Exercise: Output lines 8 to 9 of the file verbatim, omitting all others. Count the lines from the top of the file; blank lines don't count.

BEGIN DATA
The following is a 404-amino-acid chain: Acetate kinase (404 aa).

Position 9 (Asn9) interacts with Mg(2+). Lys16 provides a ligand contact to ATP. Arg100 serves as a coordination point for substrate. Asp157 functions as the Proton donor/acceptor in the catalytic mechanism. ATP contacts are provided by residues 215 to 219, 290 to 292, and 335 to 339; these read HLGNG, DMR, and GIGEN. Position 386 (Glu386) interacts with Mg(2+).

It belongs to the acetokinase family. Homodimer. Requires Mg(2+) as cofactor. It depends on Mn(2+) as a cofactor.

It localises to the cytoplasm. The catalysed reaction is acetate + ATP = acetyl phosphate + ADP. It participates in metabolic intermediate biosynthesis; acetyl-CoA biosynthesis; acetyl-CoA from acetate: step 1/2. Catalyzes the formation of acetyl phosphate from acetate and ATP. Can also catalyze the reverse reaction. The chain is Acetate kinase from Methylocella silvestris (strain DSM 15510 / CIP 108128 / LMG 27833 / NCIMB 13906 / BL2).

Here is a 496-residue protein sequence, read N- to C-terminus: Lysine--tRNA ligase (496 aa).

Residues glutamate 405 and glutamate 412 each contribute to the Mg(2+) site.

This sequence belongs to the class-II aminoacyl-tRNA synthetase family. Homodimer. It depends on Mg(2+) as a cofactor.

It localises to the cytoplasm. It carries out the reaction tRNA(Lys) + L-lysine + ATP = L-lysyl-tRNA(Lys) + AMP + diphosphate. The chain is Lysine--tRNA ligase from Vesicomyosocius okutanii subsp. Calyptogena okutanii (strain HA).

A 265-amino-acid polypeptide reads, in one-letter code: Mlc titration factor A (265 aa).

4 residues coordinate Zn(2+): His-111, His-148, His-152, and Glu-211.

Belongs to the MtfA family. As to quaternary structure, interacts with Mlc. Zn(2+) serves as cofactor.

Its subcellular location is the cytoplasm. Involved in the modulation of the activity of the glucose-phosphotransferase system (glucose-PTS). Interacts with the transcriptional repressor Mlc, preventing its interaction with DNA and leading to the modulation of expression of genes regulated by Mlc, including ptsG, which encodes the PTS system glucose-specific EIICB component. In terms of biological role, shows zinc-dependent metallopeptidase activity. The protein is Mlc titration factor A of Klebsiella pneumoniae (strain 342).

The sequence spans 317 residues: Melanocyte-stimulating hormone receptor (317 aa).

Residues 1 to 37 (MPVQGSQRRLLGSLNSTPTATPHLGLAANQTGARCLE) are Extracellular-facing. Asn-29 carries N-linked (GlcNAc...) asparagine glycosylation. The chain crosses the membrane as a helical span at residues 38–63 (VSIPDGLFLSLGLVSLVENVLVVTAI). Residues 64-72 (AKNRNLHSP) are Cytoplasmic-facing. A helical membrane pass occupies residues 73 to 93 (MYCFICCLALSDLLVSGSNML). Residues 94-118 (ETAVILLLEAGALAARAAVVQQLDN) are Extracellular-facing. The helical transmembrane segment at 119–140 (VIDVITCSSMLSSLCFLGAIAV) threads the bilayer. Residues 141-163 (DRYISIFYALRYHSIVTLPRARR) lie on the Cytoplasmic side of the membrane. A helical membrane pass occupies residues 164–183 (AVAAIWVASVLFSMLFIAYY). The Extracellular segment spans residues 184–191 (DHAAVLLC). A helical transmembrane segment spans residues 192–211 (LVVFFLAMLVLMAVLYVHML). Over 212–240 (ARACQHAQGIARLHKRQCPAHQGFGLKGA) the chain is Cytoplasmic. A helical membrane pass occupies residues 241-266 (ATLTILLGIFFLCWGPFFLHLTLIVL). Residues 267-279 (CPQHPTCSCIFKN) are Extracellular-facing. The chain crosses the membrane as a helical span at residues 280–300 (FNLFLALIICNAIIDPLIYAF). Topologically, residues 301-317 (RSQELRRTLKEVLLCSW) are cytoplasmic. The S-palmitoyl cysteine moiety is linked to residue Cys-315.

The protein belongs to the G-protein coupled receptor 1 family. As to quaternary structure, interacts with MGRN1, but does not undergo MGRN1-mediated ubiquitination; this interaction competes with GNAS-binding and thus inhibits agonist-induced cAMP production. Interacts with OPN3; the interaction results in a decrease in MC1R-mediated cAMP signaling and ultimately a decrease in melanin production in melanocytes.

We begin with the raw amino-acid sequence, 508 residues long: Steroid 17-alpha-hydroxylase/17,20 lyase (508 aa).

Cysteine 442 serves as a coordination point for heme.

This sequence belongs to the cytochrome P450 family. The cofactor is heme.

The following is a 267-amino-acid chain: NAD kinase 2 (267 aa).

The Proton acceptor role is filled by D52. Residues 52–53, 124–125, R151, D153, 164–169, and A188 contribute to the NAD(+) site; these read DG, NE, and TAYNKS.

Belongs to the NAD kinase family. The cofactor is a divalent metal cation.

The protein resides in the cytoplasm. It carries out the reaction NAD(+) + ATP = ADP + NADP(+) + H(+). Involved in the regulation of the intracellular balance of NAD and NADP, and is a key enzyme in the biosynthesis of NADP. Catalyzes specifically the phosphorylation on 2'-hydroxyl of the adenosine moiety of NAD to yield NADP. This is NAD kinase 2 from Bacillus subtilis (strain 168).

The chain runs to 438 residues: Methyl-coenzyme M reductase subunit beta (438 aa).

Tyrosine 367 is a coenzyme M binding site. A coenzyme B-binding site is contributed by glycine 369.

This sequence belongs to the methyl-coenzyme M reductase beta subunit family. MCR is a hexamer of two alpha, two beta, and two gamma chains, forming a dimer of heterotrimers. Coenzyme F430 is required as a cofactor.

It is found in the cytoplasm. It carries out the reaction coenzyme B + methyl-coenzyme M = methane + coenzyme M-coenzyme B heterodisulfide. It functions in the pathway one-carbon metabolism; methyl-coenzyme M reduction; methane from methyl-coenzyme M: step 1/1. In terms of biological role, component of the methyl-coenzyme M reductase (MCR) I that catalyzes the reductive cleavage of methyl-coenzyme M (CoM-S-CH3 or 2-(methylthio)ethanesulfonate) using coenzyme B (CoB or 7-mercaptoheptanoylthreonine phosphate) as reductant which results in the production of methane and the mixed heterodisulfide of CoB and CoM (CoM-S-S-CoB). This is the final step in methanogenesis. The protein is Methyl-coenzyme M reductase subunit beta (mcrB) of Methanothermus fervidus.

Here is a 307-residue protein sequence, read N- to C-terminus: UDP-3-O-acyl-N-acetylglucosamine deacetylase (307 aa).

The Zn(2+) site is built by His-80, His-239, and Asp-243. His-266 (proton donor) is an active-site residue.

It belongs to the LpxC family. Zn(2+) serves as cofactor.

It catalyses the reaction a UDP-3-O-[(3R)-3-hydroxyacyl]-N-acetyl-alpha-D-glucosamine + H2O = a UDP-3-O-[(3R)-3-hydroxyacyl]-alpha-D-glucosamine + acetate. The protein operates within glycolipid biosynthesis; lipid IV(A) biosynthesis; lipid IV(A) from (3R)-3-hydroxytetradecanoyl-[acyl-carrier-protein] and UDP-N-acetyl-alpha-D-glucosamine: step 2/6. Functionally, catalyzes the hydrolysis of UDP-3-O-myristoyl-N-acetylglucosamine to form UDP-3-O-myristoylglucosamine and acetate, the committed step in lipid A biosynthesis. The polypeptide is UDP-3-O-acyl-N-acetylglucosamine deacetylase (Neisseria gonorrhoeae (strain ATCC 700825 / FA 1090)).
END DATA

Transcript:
It localises to the cytoplasm. It carries out the reaction tRNA(Lys) + L-lysine + ATP = L-lysyl-tRNA(Lys) + AMP + diphosphate. The chain is Lysine--tRNA ligase from Vesicomyosocius okutanii subsp. Calyptogena okutanii (strain HA).

A 265-amino-acid polypeptide reads, in one-letter code: Mlc titration factor A (265 aa).